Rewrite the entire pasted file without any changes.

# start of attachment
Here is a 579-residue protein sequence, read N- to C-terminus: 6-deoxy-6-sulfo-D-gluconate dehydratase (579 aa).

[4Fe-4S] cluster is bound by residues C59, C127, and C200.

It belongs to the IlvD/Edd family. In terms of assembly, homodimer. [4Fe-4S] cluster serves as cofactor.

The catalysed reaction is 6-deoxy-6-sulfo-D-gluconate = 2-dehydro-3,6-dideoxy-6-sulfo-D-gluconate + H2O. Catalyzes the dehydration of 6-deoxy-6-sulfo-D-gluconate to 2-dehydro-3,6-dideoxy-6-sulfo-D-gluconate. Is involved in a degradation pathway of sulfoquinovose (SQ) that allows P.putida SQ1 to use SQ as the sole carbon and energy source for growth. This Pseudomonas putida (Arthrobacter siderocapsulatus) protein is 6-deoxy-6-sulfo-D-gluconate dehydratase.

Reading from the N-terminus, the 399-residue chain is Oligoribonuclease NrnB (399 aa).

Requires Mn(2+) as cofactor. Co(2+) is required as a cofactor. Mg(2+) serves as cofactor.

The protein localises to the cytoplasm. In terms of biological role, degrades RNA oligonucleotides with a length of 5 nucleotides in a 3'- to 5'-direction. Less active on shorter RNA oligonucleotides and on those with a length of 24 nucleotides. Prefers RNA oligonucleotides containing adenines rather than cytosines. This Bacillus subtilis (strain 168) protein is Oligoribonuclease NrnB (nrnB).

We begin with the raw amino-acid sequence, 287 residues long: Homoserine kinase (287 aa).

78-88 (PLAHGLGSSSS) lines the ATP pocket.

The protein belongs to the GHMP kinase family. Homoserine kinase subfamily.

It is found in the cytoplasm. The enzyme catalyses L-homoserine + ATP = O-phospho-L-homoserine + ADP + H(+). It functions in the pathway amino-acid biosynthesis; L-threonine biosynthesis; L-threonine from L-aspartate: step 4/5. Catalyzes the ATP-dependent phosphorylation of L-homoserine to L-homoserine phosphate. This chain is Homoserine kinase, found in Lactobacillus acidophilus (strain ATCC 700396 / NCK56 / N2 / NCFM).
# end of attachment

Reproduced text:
Here is a 579-residue protein sequence, read N- to C-terminus: 6-deoxy-6-sulfo-D-gluconate dehydratase (579 aa).

[4Fe-4S] cluster is bound by residues C59, C127, and C200.

It belongs to the IlvD/Edd family. In terms of assembly, homodimer. [4Fe-4S] cluster serves as cofactor.

The catalysed reaction is 6-deoxy-6-sulfo-D-gluconate = 2-dehydro-3,6-dideoxy-6-sulfo-D-gluconate + H2O. Catalyzes the dehydration of 6-deoxy-6-sulfo-D-gluconate to 2-dehydro-3,6-dideoxy-6-sulfo-D-gluconate. Is involved in a degradation pathway of sulfoquinovose (SQ) that allows P.putida SQ1 to use SQ as the sole carbon and energy source for growth. This Pseudomonas putida (Arthrobacter siderocapsulatus) protein is 6-deoxy-6-sulfo-D-gluconate dehydratase.

Reading from the N-terminus, the 399-residue chain is Oligoribonuclease NrnB (399 aa).

Requires Mn(2+) as cofactor. Co(2+) is required as a cofactor. Mg(2+) serves as cofactor.

The protein localises to the cytoplasm. In terms of biological role, degrades RNA oligonucleotides with a length of 5 nucleotides in a 3'- to 5'-direction. Less active on shorter RNA oligonucleotides and on those with a length of 24 nucleotides. Prefers RNA oligonucleotides containing adenines rather than cytosines. This Bacillus subtilis (strain 168) protein is Oligoribonuclease NrnB (nrnB).

We begin with the raw amino-acid sequence, 287 residues long: Homoserine kinase (287 aa).

78-88 (PLAHGLGSSSS) lines the ATP pocket.

The protein belongs to the GHMP kinase family. Homoserine kinase subfamily.

It is found in the cytoplasm. The enzyme catalyses L-homoserine + ATP = O-phospho-L-homoserine + ADP + H(+). It functions in the pathway amino-acid biosynthesis; L-threonine biosynthesis; L-threonine from L-aspartate: step 4/5. Catalyzes the ATP-dependent phosphorylation of L-homoserine to L-homoserine phosphate. This chain is Homoserine kinase, found in Lactobacillus acidophilus (strain ATCC 700396 / NCK56 / N2 / NCFM).